Dimmesdale:

“He took himself to task for his bad sympathies in reference to Roger Chillingworth, disregarded the lesson that he should have drawn from them, and did his best to root them out. Unable to accomplish this, he nevertheless, as a matter of principle, continued his habits of social familiarity with the old man, and thus gave him constant opportunities for perfecting the purpose to which--poor forlorn creature that he was, and more wretched than his victim--the avenger had devoted himself” (128).

 

“While thus suffering under bodily disease, and gnawed and tortured by some black trouble of the soul, and given over to the machinations of his deadliest enemy, the Reverend Mr. Dimmesdale had achieved a brilliant popularity in his sacred office” (128).

 

“In Mr. Dimmesdale's secret closet, under lock and key, there was a bloody scourge…in order to purify the body, and render it the fitter medium of celestial illumination--but rigorously, and until his knees trembled beneath him, as an act of penance. He kept vigils, likewise, night after night, sometimes in utter darkness” (132).

 

 

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abeatty111 | Student, Grade 9 | Honors

Posted October 8, 2010 at 8:05 AM (Answer #4)

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Chapter 12 and Chapter 13

Hester

Dimmesdale

Chillingworth

Even the attractiveness of her person had undergone a similar change. It might be partly owing to the studied austerity of her dress, and partly to the lack of demonstration in her manners. It was a sad transformation, too, that her rich and luxuriant hair had either been cut off, or was so completely hidden by a cap, that not a shining lock of it ever once gushed into the sunshine (148)

as if the universe were gazing at a scarlet token on his naked breast, right over his heart. On that spot, in very truth, there was, and there had long been, the gnawing and poisonous tooth of bodily pain. Without any effort of his will, or power to restrain himself, he shrieked aloud; an outcry that went pealing through the night, and was beaten back from one house to another,(135)

Roger Chillingworth have passed with them for the arch-fiend, standing there, with a smile and scowl, to claim his own. So vivid was the expression, or so intense the minister’s perception of it (142)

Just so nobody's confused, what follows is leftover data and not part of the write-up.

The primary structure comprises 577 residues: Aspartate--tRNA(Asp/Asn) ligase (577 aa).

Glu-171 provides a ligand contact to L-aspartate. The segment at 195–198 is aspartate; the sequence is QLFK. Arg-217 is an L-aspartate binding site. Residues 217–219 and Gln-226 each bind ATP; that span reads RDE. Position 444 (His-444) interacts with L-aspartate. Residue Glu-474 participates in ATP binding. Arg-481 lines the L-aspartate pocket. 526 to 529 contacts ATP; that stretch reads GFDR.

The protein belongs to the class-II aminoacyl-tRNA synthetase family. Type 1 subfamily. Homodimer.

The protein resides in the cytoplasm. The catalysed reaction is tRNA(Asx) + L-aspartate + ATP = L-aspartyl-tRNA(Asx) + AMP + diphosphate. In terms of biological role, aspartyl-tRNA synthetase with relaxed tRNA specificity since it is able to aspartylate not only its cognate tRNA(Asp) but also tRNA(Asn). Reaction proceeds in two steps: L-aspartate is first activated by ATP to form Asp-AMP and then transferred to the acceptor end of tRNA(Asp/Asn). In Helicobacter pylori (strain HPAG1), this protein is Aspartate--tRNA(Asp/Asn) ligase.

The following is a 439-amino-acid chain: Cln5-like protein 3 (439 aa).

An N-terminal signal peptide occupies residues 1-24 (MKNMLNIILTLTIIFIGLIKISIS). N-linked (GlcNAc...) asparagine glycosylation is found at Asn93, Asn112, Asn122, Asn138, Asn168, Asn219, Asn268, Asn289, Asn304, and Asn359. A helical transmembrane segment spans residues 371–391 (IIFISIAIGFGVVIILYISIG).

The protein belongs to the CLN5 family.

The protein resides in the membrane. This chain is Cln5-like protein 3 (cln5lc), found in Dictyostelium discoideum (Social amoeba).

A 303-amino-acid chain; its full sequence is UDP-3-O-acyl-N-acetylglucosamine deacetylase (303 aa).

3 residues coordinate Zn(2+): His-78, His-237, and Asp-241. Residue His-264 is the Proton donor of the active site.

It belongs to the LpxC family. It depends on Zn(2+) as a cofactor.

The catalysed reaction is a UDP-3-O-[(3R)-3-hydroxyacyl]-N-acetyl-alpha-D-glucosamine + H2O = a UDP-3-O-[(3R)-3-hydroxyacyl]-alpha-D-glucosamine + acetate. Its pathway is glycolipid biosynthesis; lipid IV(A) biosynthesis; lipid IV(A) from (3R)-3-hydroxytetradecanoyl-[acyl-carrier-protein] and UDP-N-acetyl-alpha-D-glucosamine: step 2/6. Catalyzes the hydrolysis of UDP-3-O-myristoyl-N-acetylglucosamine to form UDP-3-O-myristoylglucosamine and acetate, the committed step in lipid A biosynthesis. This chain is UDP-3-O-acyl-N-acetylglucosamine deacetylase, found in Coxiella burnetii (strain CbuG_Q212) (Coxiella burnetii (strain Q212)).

Much of the marble coldness of Hester’s impression was to be attributed to the circumstance that her life had turned (148)

the minister discovered, by the faintness which came over him, that the last few moments had been a crisis of terrible anxiety; although his mind had made an involuntary effort to relieve itself by a kind of lurid playfulness. (137)

 

. It was due in part to all these causes, but still more to something else, that there seemed to be no longer any thing in Hester’s face for Love to dwell upon; nothing in Hester’s form, though majestic and statue-like, that Passion would ever dream of clasping in its embrace; nothing in Hester’s bosom, to make it ever again the pillow of Affection. (148)

He felt his limbs growing stiff with the unaccustomed chilliness of the night, and doubted whether he should be able to descend the steps of the scaffold. Morning would break, and find him there.(137)

 

And there stood the minister, with his hand over his heart; and Hester Prynne, with the embroidered letter glimmering on her bosom (140)

Whom, but the Reverend Arthur Dimmesdale, half frozen to death, overwhelmed with shame, and standing where Hester Prynne had stood! (138)

 

 

 

His nerve seemed absolutely destroyed. His moral force was abased into more than childish weakness. It grovelled helpless on the ground, even while his intellectual faculties retained their pristine strength, or had perhaps acquired a morbid energy, which disease only could have given them.(144)

 

 

The minister felt for the child’s other hand, and took it. The moment that he did so, there came what seemed a tumultuous rush of new life, other life than his own, pouring like a torrent into his heart, and hurrying through all his veins, as if the mother and the child were communicating their vital warmth to his half-torpid system.(139)

 

 

 

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abeatty111 | Student, Grade 9 | Honors

Posted October 8, 2010 at 8:06 AM (Answer #5)

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Chapter 14

“It was not so much that he had grown older; for though the traces of advanced life were visible, he wore his age well and seemed to retain with a wiry vigor and alertness.  But the former aspect of intellectual and studious man, calm and quiet, which was what she best remembered in him, had all together vanished, and then succeeded by an eager, searching, almost fierce, yet carefully guarded look.  It seemed to be his wish and purpose to mask this expression with a smile; but the latter play him false, and flickered over his visage, so derisively, that the spectator could see his blackness all the better for it.  Ever and anon, to, there came a glare of light out of his eyes; as in the old man’s soul were on fire, and kept on smoldering desperately within his breast, until by some casual puff of passion it had blown into a momentary flame.  This he repressed, as speedily s possible, and strove to look as if nothing of the kind had happened.” (153) For Chillingworth

 

“ ’What see you in my face,’ asked the physician, ‘that you look at it so earnestly?... Something that would make me weep; if there were any tears bitter enough for it,’ answered she.” (154) For Chillingworth

 

Chapter 15

“ His gray beard almost touched the ground, as he crept onward.” (158) For Chillingworth

 

“… why dost thou wear it on thy bosom?- and what does the minister keep his hand over his heart?” (162)  For Dimmesdale

Chapter 16

Dimmesdale

"And, mother, he has his hand over his heart! Is it because, when the minister wrote his name in the book, the Black Man set his mark in that place? But why does he not wear it outside his bosom, as thou dost, mother?" (169)